4. Video showing the borehole celebrations: https://www.youtube.com/watch?v=P05xHkAm494&feature=youtu.be
I have been spending time as a volunteer in Uganda since 2002, living and working first at Maria’s Care Children’s Home and school, and for the past five years I have been helping to establish a new primary school in the village of Nakakabala in Kamuli District. I have known James the Head Teacher, for many years as his daughter Moureen was one of the first teachers I worked with in Uganda and they have become great friends of mine. In 2008, James saw that the children in his village of Nakakabala were not receiving an education because the nearest government school was miles away. James decided to set up a school for them; St James Nursery/Primary School and Orphan Care, at his own home.
Over the five years since it opened the school, set up in very basic classrooms with few facilities, it has attracted a gradual flow of children to attend lessons and now has over 300 children between the ages of 4 and 14, on the register as well as thirty orphans living on the premises who would otherwise have no stable home. After a bit of persuasion from James that an education was a good idea for their children, the villagers of Nakakabala have supported the school and helped its growth in many ways, though all the families are very poor. The school is now registered with the authorities and has regular inspections.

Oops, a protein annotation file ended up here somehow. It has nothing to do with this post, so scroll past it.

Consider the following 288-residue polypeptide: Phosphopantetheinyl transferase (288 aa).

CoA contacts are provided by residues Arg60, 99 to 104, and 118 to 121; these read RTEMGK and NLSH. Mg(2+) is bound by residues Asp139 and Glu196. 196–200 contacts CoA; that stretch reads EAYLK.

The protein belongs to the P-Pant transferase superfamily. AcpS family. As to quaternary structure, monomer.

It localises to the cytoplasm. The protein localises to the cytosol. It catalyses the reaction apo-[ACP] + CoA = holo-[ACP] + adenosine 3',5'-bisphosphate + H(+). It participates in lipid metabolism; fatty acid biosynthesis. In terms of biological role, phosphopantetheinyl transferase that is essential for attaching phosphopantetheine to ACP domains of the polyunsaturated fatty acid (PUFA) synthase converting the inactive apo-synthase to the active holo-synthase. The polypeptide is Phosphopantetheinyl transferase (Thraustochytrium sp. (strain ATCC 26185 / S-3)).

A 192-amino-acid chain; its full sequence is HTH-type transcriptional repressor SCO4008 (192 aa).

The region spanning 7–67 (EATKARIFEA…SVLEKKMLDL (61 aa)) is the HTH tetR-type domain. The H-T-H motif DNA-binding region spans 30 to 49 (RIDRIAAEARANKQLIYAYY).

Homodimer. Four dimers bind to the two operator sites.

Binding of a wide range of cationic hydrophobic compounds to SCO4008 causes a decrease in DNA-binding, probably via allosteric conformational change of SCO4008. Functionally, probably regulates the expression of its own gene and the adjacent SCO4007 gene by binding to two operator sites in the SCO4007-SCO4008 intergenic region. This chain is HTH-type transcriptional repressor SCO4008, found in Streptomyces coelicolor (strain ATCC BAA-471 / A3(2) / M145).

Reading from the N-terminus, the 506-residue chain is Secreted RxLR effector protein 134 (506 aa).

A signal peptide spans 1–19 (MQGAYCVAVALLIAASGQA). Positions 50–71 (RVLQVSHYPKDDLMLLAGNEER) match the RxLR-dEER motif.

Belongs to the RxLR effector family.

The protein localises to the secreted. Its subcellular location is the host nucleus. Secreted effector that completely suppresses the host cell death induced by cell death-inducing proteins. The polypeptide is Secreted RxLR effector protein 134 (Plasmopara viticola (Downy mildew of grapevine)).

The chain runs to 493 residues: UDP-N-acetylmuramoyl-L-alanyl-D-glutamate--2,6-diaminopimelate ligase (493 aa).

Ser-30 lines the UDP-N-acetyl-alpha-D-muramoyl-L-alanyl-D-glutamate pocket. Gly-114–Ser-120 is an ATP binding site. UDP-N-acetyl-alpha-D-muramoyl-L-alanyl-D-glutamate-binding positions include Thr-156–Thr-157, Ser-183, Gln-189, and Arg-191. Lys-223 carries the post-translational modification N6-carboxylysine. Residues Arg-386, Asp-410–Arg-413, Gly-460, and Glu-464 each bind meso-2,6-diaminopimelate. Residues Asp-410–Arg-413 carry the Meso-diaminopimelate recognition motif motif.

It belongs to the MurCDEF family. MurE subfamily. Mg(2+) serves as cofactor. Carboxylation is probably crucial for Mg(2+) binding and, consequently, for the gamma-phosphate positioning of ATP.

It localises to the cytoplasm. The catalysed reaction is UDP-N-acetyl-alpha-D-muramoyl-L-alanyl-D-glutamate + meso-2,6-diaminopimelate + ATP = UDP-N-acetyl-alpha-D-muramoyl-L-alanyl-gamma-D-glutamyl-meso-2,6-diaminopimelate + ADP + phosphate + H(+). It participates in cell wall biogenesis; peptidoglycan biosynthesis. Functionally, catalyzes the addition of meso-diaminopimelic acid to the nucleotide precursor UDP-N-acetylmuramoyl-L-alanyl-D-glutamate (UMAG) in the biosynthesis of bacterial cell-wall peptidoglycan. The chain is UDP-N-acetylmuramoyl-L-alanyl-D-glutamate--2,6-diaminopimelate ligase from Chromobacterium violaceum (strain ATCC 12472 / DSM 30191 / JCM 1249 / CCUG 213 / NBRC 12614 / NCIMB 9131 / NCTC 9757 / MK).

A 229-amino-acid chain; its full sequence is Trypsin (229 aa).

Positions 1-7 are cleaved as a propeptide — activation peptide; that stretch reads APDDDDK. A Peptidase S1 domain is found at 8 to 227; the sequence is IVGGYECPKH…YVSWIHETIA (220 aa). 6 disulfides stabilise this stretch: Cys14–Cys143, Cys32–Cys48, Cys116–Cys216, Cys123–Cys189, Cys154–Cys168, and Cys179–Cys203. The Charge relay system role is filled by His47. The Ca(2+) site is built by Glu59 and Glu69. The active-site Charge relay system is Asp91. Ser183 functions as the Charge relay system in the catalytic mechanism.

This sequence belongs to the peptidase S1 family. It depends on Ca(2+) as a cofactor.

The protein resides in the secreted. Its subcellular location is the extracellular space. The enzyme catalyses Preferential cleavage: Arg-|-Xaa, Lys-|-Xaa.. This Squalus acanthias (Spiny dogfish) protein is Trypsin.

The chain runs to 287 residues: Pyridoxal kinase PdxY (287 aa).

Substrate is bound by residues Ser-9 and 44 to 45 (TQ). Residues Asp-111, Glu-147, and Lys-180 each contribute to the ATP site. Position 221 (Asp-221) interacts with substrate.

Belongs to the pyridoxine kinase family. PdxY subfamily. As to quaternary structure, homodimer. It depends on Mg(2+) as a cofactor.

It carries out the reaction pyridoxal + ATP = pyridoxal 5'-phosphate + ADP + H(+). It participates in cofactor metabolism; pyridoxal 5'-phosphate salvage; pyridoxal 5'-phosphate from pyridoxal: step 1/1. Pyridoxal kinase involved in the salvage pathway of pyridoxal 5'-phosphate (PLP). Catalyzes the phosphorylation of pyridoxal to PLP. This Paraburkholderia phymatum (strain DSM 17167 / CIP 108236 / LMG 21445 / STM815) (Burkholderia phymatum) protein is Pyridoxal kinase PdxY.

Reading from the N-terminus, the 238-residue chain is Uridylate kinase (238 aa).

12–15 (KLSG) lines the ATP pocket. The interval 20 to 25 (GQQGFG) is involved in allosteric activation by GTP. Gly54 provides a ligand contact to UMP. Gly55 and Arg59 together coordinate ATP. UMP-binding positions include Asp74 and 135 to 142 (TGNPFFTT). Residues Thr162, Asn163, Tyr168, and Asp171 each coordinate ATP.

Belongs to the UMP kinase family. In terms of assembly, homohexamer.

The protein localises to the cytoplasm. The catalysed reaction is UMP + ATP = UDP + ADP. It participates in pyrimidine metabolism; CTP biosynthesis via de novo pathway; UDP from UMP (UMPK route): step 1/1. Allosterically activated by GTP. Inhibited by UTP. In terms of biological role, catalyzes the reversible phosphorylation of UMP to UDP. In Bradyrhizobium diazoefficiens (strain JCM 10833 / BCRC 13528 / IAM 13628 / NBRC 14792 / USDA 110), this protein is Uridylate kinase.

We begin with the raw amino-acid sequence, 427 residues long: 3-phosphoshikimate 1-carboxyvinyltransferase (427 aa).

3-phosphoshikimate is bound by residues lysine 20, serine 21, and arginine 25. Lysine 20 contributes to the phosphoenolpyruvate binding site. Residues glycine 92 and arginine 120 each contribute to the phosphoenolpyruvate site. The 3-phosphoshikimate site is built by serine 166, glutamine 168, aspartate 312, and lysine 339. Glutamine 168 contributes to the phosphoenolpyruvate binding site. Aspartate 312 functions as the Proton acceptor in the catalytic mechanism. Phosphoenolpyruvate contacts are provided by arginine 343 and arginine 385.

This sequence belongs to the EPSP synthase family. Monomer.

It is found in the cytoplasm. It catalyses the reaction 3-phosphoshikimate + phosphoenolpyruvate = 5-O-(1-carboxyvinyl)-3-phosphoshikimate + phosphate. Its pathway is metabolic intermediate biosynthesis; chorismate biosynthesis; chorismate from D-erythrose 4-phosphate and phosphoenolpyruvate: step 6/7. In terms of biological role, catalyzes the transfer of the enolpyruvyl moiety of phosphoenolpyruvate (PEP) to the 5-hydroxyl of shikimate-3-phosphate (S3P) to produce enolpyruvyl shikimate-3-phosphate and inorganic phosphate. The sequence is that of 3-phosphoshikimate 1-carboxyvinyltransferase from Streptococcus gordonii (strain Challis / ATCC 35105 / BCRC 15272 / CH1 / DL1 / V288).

The school is surrounded by fertile swampland that James farms with the help of the older children and which provides food crops to enable James to feed the orphans and give every child attending the school a cooked meal, possibly the only meal they get some days!
Through my personal fund-raising and support from many others including Vernon Primary School, St James has been provided with many items such as desks, books, teaching aids, footballs, latrines, beds and mosquito nets for the orphans In addition, we have one brick built ‘resource centre’ which serves as the Library, the Head Teachers Office, the Staff Room and for storage of equipment! This room is also where I sleep when I stay at St James!
Goat, pig and chicken projects have also been established so that when the animals produce young they can be sold to raise money for the school, making it more and more self-sufficient, which is our ultimate aim. Already, several offspring of the goats bought by Vernon Primary School, have been exchanged for six cows! James explained to me that owning cows is the equivalent of having money in the bank!
The cows are fattened up and in an emergency can be sold to raise money. Recently, Vernon children bought more cows to go in the 'Bank of St James!'